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Survey: Majority Support Traffic Calming Measures on JFK and Market

Bicycle Coalition volunteer Gretchen Alexander speaks to a pedestrian at 15th and JFK

Tragically, the passing of transportation advocate Peter Javsicas on JFK Boulevard earlier this month has brought a previously-delayed plan for JFK and Market Streets in Center City back to the forefront.

Former PenTrans executive director Peter Javsicas was fatally struck on June 14 by a motor vehicle that drove up on the sidewalk at 16th and JFK Boulevard in Center City.

Since the crash, more have become interested in some already-proposed changes for the Boulevard and Market Streets. For instance, a Center City District-endorsed proposal would have added a parking-protected bike lane, cut down on speeding, resulting in fewer crashes and a minimal impact on the streets’ capacity. (Read about the proposal here.)

JFK Boulevard is wider than I-95 in Center City and sees more crashes each year than average Center City Streets. Between 2010-2014 there were 40 percent more crashes on JFK and Market Streets than there were on Walnut and Chestnut Streets in Center City.

Anyway, we’ve been working to figure out what everyday folks think about JFK and Market Streets, and how they’d like to see it reconfigured. So, last week, some Bicycle Coalition volunteers went out to JFK and Market to ask passers-by what they thought.

In total, our volunteers—Gretchen Alexander, Kyle Hearing, Kaeka Williams, Ricky Hunt, Nick Rogers, Devon Delvecchio and Bob Previdi—spoke to 140 people over two days, asking them a list of questions about safety on the Center City Streets.

Here are the main takeaways found in those surveys:

 

As you can see, a vast majority of 140 people we spoke to support measures that allow bicyclists a safe space on JFK and Market Streets—exactly what the aforementioned plan would do. Respondents also support giving pedestrians a special crossing phase and reducing vehicular speed.

We are holding a Memorial Walk with the Javsicas Family and Vision Zero Alliance on Thursday, June 29, at 5pm. It will begin at the Comcast Center, take a short route through Center City, and end at Dilworth Park at 6pm. Hope to see you there.

Topics: Biking in Philly, Crash, Featured, Vision Zero

One comment on “Survey: Majority Support Traffic Calming Measures on JFK and Market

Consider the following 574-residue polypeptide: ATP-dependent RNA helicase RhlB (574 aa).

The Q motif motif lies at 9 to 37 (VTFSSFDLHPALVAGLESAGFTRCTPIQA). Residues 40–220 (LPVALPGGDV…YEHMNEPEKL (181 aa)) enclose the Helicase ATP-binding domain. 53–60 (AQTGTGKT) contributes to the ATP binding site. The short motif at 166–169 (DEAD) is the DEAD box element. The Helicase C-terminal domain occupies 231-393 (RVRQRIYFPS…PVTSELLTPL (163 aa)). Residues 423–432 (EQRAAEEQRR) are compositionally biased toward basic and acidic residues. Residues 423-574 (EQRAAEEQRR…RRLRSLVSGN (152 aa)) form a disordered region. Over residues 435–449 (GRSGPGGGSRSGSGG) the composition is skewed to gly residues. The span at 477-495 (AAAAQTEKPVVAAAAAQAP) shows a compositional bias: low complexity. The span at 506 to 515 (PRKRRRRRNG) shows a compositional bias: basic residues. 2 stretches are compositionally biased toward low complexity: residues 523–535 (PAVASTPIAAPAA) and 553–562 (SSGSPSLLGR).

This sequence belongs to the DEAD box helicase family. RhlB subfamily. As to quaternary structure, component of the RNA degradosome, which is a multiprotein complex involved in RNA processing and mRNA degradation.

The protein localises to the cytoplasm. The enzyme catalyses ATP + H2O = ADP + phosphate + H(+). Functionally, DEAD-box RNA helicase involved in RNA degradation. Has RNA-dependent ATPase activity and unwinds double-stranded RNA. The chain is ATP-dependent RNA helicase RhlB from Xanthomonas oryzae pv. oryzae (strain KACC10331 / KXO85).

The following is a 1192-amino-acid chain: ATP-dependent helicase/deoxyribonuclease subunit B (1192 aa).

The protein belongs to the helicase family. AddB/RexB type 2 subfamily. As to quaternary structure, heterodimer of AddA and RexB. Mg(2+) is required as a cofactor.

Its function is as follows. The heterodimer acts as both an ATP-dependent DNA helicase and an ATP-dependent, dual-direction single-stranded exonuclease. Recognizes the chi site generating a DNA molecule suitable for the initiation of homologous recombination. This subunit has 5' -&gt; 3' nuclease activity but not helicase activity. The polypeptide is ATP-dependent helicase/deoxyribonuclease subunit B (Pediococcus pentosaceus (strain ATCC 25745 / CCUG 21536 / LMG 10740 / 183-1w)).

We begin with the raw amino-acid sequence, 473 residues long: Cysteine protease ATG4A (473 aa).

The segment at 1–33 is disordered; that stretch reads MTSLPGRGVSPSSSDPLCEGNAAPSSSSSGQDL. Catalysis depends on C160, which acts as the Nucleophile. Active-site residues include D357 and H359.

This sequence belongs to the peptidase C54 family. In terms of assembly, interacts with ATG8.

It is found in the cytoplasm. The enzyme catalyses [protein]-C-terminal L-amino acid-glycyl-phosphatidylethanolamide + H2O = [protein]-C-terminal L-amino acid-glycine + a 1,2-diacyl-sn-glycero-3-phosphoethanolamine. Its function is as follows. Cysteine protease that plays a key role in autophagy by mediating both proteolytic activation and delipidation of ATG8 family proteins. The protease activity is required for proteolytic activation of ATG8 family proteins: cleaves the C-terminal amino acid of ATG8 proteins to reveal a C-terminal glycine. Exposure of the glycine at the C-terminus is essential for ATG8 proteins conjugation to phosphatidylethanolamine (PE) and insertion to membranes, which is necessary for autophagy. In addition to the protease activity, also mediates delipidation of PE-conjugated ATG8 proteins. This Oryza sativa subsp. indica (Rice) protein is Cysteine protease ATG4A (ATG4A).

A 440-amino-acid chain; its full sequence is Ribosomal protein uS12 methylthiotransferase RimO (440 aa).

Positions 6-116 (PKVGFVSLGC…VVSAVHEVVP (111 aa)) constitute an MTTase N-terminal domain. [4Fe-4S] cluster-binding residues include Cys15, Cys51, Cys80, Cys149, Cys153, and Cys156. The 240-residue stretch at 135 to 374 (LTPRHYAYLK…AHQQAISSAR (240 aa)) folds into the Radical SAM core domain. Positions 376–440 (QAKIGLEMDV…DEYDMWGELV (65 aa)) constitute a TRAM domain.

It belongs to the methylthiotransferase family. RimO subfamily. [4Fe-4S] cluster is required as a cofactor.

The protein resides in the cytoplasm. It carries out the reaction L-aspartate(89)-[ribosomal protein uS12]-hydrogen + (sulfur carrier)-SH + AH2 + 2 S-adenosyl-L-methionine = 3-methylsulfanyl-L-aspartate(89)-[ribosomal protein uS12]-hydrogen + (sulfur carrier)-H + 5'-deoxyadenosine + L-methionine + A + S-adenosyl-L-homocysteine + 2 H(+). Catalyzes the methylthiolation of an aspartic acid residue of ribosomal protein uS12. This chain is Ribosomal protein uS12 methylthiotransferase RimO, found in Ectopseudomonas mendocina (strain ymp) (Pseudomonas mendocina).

1. John Baxter

    Several items in the above survey results I find I am in sympathy with. Separate crossing times make total sense, and finding smart ways to avoid conflicts between bike riders and cars makes an awful lot of sense, too. Not sure about shorter crossing distances, as the same dynamics apply to crashes no matter how far someone has to walk to cross. As far as traffic speeds go–this is where it gets truly dicey. Most such tragedies don’t result from speed, and statistics VERY STRONGLY suggest most drivers don’t speed, even on roads like JFK and Market. Thus, whatever is done should have a SUBTLE effect and do little but discourage a minority of real speeders, and, especially, wild maneuvers. Collaring traffic by offering only restricted travel not only can be a negative emotionally and time-wise for all, it can easily result in the kind of road rage incident that occurred recently in West Goshen Township. Let’s proceed carefully here and leave generous room for the times of the day when traffic is heavy. If auto lane elimination is considered, there must be powerful evidence that the present lanes are never used to anywhere near their full capacity.
    I also question the emotional response to the tragic death of Mr. Javsicas, though I certainly sympathize deeply with all concerned . Just how and why did this crash occur, and did it really begin with speed? Time to carefully review the accident report and consider what really happened. How about instead of trying to slow everybody down without knowing that’s the real problem, we instead required ALL drivers in Philadelphia and vicinity to study and take a test on the report for every major accident that clearly resulted from driver error? Just knowing what leads up to a crash–like forgetting to check in your mirror, or looking down to adjust a temperature control for more than a couple of seconds–might be far more productive, as well as more benign, than constantly focusing on speed and wanting to restrict traffic flow.

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